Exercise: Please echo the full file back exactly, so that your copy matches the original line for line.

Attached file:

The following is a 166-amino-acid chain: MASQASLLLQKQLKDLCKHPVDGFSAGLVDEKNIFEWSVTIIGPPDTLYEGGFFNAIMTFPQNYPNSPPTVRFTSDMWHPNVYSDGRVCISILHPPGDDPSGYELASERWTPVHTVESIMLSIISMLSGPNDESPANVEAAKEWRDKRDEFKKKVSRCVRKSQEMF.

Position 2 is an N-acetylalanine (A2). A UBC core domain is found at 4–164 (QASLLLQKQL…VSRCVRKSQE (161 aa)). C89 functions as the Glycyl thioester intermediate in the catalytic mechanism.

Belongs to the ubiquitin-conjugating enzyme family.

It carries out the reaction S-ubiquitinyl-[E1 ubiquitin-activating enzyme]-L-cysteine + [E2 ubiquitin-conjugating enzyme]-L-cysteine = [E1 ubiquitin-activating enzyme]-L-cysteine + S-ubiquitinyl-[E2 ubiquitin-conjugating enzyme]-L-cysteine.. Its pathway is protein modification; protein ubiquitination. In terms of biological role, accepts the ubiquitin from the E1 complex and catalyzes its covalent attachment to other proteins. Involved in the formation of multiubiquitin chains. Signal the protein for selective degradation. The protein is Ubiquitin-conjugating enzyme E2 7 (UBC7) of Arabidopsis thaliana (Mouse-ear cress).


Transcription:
The following is a 166-amino-acid chain: MASQASLLLQKQLKDLCKHPVDGFSAGLVDEKNIFEWSVTIIGPPDTLYEGGFFNAIMTFPQNYPNSPPTVRFTSDMWHPNVYSDGRVCISILHPPGDDPSGYELASERWTPVHTVESIMLSIISMLSGPNDESPANVEAAKEWRDKRDEFKKKVSRCVRKSQEMF.

Position 2 is an N-acetylalanine (A2). A UBC core domain is found at 4–164 (QASLLLQKQL…VSRCVRKSQE (161 aa)). C89 functions as the Glycyl thioester intermediate in the catalytic mechanism.

Belongs to the ubiquitin-conjugating enzyme family.

It carries out the reaction S-ubiquitinyl-[E1 ubiquitin-activating enzyme]-L-cysteine + [E2 ubiquitin-conjugating enzyme]-L-cysteine = [E1 ubiquitin-activating enzyme]-L-cysteine + S-ubiquitinyl-[E2 ubiquitin-conjugating enzyme]-L-cysteine.. Its pathway is protein modification; protein ubiquitination. In terms of biological role, accepts the ubiquitin from the E1 complex and catalyzes its covalent attachment to other proteins. Involved in the formation of multiubiquitin chains. Signal the protein for selective degradation. The protein is Ubiquitin-conjugating enzyme E2 7 (UBC7) of Arabidopsis thaliana (Mouse-ear cress).